Thank you to Buckets Blakes of the Harlem Globetrotters for the heartfelt op-ed published on The Hill.Read the full article here.
Help Stop the Violence!
All across America, students are rising to the challenge of doing something to end youth violence. The Do the Write Thing Challenge gives middle school students an opportunity to examine the impact of youth violence on their lives. Through classroom discussions and writings, students communicate what they think should be done to reduce youth violence. In addition, they make personal commitments to do something about this problem.
By emphasizing personal responsibility, the DtWT program also educates adults about the causes of youth violence. Local community groups promote the program at the grassroots level so that teachers, school administrators, parents, coaches, and young people can bring youth violence into the open, where it can be examined and talked about in a constructive way. When students accept the Challenge, they become messengers for their own thoughts and ideas, which are ultimately more powerful than violence. We say to students, “Accept the Do the Write Thing Challenge. Who knows where it will lead?”
To that end, DtWT also encourages the formation of groups called Community Peace Partnerships that work with local government, business and community leaders to provide opportunities such as job training internships, mentoring and academic scholarships for students who have participated in the program.
National Campaign to Stop Violence
2021 Massachusetts Ave, NW
Washington, D.C. 20036
At the beginning of each school year, the NCSV invites the superintendents from school systems in participating localities to select middle schools to participate in DtWT. The superintendents make the program’s guidelines available to their middle school principals, who in turn, make the guidelines available to appropriate seventh and eighth grade teachers. (Click here to view the instruction packet for teachers)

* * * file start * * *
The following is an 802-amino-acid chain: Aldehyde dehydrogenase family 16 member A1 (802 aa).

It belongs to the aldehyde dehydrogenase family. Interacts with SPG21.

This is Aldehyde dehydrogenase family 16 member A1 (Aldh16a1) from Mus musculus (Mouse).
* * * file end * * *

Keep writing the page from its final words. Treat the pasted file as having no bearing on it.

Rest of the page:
After a classroom discussion about the problem of youth violence, participating students are asked by their teachers to make a commitment not to be involved in violence and provide written answers to three questions:
How has violence affected my life?
What are the causes of youth violence?
What can I do to reduce youth violence?
The writings of the students are reviewed by a panel of volunteers recruited by the DtWT committee established for the participating locality. The panel of volunteers selects as “school ambassadors” the boy and girl from each school who submit the most responsive entry. A panel of local “celebrity” readers recruited by the local DtWT committee then reviews the writings of the ambassadors. This panel selects as “national ambassadors” the boy and girl school finalists who have submitted the most meaningful entries.
Once the school ambassadors and national ambassadors have been selected, the local DtWT committee publishes a book containing the writings of these students and organizes a recognition ceremony to honor all of the student ambassadors and their parents, teachers and principals. The committee also encourages the formation of groups called Community Peace Partnerships that work with local government, business and community leaders to provide opportunities such as job training internships, mentoring and academic scholarships for the students who have participated in the program.
NCSV publishes and places in the Library of Congress a book containing the writings of all the national finalists. In addition, NCSV organizes a national recognition ceremony in Washington, D.C. to honor these students, their parents and teachers. During previous national recognition weeks, Challenge “national finalists” met with the Secretary of Education, the Secretary of the Interior, the Attorney General and Members of Congress to discuss their writings and feelings about youth violence.